Herald Staff Writer
Norton was never an entirely peaceful community; no place is, really. In the course of its 200-plus years, Norton has seen its share of tragedy.
Lisa Merrick, a mainstay of the Historical Society who already has the city’s definitive published history to her credit, turned her efforts over the past year to collecting these tragedies into “Murder & Mayhem in Norton.” The 111-page tome is available for $22 from both her and the Biery House Museum.
“It all started with the very first story in the book,” Merrick told The Herald. “I can’t remember where I first saw it. But in 1906 a young man got a woman pregnant and hid her in his family’s barn. The mom refused to allow him to marry her so he shot her in the head, right there in the hayloft. I guess she said something like ‘If I can’t marry you then you might as well kill me,’ so he did. She wasn’t found until four months later.”
The book then unfolds more sordid tales, right up through the infamous 1977 Silver Creek Park double murder that was just solved in 2011. Besides murder, the book describes accidents, drownings, fires, robberies and other “Miscellaneous Mayhem.”
For this book, Merrick worked about a year pouring through old newspaper accounts and putting the stories in her own words. The tales are not only in Norton but also include the “Norton-adjacent.”
“If it had a Norton tie, I used it,” Merrick said.
For instance, in the 1986 Richard Cooey/Clint Dickens case, neither the victim nor the killer were Nortonites, nor did the crime occur in Norton, but the University of Akron women’s bodies were dumped within the city limits, so it’s included.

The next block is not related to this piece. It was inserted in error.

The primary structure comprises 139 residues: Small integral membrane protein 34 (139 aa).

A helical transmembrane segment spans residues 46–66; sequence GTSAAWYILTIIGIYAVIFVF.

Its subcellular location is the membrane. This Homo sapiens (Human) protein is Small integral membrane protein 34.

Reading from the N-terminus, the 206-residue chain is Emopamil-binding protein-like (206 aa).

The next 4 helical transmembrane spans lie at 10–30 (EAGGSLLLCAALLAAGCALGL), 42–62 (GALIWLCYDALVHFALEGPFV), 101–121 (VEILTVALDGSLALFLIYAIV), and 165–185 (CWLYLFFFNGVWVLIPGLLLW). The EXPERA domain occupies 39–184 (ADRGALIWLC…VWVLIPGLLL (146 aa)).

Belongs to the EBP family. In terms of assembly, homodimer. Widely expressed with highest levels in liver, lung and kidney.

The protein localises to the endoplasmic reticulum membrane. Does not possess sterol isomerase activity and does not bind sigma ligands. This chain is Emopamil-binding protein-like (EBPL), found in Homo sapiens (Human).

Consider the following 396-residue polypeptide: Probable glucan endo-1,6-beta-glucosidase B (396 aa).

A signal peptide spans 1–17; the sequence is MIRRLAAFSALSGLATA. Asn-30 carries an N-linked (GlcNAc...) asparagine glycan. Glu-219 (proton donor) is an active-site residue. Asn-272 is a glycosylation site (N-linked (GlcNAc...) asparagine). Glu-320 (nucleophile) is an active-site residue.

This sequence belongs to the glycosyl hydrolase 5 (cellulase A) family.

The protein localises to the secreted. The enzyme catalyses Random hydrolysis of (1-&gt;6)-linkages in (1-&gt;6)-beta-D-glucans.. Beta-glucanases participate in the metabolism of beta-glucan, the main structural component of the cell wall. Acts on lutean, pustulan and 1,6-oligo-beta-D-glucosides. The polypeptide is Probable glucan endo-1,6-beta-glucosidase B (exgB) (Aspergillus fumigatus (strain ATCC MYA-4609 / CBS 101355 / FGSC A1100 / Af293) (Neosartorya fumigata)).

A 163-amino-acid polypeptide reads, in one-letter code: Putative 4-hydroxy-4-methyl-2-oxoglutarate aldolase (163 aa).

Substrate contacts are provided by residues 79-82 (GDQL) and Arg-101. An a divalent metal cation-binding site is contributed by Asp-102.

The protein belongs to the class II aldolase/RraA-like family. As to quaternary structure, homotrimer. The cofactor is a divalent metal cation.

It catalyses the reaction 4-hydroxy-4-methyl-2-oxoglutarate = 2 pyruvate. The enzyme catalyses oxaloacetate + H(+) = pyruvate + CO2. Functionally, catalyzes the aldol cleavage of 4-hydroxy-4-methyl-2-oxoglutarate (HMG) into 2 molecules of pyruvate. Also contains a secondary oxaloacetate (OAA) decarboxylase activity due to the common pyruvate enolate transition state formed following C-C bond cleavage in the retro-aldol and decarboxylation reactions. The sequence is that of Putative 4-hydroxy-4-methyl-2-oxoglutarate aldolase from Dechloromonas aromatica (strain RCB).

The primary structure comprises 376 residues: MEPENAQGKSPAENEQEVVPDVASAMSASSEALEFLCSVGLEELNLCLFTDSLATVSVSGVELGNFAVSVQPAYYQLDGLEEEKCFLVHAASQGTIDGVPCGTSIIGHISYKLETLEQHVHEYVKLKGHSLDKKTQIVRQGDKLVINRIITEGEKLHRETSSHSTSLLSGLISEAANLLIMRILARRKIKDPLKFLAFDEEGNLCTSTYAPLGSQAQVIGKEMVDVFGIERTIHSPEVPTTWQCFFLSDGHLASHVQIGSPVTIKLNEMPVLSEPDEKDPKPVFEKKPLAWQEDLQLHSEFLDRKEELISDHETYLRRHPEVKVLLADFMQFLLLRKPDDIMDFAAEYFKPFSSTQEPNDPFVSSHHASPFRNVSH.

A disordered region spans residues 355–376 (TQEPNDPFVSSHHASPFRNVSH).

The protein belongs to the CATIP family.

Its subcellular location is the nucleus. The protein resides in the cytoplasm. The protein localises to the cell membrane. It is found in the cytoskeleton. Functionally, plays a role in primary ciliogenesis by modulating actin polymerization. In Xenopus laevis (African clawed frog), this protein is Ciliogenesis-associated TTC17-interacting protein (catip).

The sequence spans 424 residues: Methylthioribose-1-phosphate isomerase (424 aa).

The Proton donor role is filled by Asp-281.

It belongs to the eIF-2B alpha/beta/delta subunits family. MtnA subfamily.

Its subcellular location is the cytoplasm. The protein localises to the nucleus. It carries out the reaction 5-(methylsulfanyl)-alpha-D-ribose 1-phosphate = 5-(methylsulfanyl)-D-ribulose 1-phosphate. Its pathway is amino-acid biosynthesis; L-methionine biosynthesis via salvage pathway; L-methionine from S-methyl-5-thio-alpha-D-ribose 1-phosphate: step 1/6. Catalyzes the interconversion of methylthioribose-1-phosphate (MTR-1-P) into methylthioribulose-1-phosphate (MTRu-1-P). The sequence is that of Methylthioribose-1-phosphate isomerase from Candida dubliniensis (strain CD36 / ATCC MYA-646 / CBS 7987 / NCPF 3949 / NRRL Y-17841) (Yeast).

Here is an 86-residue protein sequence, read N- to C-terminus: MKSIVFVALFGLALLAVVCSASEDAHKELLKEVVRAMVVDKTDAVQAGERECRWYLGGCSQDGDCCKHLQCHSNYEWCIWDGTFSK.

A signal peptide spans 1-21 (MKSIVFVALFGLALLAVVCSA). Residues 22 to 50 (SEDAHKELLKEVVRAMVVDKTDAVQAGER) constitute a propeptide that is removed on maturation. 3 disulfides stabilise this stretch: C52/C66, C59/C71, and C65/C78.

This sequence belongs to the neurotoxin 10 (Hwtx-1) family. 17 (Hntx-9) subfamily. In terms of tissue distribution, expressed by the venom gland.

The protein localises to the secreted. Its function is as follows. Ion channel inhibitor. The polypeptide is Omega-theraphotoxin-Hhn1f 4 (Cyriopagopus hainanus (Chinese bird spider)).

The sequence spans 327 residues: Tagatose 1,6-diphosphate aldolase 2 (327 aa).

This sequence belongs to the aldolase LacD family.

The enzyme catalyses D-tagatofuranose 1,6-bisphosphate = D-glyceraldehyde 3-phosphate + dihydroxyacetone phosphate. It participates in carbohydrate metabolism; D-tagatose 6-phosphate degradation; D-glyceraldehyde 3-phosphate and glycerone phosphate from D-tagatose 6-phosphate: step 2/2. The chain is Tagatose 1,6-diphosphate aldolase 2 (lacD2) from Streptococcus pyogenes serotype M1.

Shortly before “Murder & Mayhem’s” release, a very different book came out, this one some 40ish years in the making. The germ of “Lily and the Band,” Merrick said, was a high school project. The tale, a children’s story lavishly illustrated with Merrick’s own watercolors, tells the story of a group of different flowers, their disagreements and the ultimate solution to include a pond-bound yellow water lily in their Appalachian-style folk combo.
“They all bring something to the band,” Merrick said.
The story itself is whimsical and there are gags in the illustrations on every page to keep the adults reading to their kids, nieces, nephews and grandkids amused.
“Lily and the Band” is a self-published work, available only through the author. For either book, Merrick can be reached at firstname.lastname@example.org.